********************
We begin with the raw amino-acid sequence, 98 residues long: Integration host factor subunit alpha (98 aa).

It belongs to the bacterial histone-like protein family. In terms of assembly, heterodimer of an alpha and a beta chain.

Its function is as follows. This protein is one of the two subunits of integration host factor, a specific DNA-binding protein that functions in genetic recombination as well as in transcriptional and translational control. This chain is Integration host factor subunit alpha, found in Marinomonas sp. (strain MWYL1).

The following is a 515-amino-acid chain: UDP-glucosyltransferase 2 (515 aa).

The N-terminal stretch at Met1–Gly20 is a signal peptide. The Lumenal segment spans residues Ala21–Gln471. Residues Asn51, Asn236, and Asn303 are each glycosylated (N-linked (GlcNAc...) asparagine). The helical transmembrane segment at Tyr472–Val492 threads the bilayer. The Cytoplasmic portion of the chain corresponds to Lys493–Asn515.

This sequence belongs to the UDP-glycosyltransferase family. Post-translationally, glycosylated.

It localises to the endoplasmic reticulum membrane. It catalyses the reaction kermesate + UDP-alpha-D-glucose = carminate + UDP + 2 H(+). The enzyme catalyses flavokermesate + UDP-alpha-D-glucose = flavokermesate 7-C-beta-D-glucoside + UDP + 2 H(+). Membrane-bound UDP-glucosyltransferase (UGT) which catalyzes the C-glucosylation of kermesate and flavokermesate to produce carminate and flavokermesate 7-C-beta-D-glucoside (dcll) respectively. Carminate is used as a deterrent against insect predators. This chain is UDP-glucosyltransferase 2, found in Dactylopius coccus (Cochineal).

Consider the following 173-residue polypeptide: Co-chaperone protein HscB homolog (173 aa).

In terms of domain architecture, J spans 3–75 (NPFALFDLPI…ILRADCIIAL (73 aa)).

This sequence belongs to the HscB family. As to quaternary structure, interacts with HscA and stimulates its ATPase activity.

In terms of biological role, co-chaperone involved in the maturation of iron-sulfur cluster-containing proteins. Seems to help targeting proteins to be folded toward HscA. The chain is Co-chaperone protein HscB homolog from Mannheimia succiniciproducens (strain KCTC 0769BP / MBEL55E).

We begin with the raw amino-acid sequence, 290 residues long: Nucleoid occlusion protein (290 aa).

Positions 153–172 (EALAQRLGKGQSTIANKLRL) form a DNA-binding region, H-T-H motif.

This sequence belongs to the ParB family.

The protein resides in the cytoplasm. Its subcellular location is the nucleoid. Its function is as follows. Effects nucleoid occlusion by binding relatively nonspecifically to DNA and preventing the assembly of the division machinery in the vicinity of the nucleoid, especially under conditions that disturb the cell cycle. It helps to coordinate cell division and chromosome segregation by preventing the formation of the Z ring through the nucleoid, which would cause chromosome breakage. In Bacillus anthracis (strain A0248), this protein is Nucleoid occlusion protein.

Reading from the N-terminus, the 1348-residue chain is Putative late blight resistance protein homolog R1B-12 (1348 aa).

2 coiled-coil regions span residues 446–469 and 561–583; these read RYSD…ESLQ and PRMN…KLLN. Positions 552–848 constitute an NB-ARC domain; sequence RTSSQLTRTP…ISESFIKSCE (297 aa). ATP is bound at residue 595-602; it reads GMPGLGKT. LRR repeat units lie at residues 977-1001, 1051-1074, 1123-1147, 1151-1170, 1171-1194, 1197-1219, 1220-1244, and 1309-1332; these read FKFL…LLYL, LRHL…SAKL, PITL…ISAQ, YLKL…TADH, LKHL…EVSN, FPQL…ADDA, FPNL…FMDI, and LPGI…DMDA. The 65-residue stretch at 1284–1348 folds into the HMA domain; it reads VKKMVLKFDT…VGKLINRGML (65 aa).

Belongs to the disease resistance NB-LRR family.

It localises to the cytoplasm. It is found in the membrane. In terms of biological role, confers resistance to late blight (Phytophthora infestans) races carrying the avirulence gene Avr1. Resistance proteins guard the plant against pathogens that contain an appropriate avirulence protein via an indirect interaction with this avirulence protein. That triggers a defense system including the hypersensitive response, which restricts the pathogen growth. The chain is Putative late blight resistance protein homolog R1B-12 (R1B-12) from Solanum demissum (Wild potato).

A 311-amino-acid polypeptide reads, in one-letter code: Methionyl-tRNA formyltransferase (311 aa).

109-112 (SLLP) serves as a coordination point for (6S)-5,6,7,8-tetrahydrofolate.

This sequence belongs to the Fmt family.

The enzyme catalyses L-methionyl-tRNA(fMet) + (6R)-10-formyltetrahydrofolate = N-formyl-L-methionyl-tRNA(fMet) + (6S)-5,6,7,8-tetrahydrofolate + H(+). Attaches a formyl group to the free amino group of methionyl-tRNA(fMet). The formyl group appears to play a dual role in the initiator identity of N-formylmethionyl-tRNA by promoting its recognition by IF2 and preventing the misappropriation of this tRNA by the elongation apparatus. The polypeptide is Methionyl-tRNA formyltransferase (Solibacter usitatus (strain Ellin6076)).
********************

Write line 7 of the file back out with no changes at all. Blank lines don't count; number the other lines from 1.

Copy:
It localises to the endoplasmic reticulum membrane. It catalyses the reaction kermesate + UDP-alpha-D-glucose = carminate + UDP + 2 H(+). The enzyme catalyses flavokermesate + UDP-alpha-D-glucose = flavokermesate 7-C-beta-D-glucoside + UDP + 2 H(+). Membrane-bound UDP-glucosyltransferase (UGT) which catalyzes the C-glucosylation of kermesate and flavokermesate to produce carminate and flavokermesate 7-C-beta-D-glucoside (dcll) respectively. Carminate is used as a deterrent against insect predators. This chain is UDP-glucosyltransferase 2, found in Dactylopius coccus (Cochineal).